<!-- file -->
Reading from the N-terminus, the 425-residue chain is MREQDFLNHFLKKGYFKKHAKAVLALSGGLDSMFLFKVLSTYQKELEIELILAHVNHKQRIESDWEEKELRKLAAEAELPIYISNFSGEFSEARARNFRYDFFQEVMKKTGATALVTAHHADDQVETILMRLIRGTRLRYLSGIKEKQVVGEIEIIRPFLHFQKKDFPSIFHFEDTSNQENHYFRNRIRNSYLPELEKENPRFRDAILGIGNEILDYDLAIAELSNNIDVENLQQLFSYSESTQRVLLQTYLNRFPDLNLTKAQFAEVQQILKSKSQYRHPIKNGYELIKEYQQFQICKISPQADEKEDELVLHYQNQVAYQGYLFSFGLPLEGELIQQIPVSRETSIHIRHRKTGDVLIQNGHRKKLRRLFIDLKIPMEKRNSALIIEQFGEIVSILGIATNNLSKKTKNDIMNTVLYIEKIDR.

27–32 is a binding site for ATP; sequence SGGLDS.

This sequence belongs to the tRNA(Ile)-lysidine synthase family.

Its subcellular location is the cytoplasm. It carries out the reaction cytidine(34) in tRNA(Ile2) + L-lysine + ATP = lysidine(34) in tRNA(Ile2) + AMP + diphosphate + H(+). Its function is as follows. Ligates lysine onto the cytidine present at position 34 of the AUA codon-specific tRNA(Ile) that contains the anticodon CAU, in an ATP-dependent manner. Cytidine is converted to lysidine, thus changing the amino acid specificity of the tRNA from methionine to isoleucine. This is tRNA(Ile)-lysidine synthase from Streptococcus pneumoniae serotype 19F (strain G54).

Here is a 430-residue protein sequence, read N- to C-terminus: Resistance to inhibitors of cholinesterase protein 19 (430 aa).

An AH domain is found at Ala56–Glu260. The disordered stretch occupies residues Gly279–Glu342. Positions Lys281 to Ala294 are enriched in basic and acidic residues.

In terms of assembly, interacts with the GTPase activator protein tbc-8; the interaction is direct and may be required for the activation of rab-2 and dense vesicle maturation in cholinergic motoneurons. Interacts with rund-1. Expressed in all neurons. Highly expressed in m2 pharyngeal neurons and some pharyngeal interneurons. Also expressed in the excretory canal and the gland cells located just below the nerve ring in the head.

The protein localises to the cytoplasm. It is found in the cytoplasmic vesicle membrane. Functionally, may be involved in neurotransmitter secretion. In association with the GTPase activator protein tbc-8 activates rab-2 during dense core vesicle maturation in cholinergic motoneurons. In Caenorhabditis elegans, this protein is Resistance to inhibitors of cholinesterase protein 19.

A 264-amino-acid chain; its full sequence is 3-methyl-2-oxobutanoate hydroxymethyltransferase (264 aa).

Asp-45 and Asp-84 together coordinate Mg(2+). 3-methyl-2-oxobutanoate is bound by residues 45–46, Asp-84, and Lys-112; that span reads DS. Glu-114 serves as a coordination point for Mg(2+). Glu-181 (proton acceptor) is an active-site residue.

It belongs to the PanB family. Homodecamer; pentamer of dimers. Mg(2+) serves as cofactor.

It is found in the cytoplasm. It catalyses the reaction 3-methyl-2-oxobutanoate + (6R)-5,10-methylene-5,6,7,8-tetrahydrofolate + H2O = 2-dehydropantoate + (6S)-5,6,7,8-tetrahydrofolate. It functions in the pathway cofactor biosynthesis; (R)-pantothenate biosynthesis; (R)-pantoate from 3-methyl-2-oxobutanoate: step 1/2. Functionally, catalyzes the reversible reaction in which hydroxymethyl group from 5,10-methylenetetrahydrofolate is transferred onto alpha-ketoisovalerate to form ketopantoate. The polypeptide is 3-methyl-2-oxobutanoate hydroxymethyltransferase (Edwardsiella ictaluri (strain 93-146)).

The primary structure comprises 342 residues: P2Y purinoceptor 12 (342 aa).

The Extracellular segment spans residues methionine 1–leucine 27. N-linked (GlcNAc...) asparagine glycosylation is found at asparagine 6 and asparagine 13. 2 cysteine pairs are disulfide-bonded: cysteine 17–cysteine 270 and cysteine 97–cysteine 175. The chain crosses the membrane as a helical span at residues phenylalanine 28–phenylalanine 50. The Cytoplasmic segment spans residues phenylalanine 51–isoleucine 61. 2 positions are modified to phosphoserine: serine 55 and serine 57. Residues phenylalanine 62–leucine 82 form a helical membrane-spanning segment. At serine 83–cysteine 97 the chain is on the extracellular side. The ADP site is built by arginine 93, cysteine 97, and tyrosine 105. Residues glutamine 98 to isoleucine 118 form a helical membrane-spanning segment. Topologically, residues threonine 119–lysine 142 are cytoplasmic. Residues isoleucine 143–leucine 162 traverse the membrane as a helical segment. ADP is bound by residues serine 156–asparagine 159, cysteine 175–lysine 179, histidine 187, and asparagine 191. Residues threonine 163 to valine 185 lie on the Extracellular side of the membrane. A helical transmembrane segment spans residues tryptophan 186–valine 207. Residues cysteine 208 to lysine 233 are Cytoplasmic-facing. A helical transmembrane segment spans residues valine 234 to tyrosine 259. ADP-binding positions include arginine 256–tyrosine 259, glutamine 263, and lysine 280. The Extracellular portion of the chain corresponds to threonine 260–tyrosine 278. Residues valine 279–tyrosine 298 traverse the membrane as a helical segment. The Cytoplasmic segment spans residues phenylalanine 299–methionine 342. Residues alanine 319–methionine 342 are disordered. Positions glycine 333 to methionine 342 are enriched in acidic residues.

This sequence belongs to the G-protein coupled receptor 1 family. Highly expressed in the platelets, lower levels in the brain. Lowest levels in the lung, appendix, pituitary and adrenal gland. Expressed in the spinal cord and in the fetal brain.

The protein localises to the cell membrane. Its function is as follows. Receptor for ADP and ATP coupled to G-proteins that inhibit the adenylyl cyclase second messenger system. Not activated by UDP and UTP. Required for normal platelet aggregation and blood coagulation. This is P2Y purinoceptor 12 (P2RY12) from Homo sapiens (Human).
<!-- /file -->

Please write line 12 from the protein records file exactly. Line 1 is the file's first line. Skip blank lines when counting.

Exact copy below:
It is found in the cytoplasm. It catalyses the reaction 3-methyl-2-oxobutanoate + (6R)-5,10-methylene-5,6,7,8-tetrahydrofolate + H2O = 2-dehydropantoate + (6S)-5,6,7,8-tetrahydrofolate. It functions in the pathway cofactor biosynthesis; (R)-pantothenate biosynthesis; (R)-pantoate from 3-methyl-2-oxobutanoate: step 1/2. Functionally, catalyzes the reversible reaction in which hydroxymethyl group from 5,10-methylenetetrahydrofolate is transferred onto alpha-ketoisovalerate to form ketopantoate. The polypeptide is 3-methyl-2-oxobutanoate hydroxymethyltransferase (Edwardsiella ictaluri (strain 93-146)).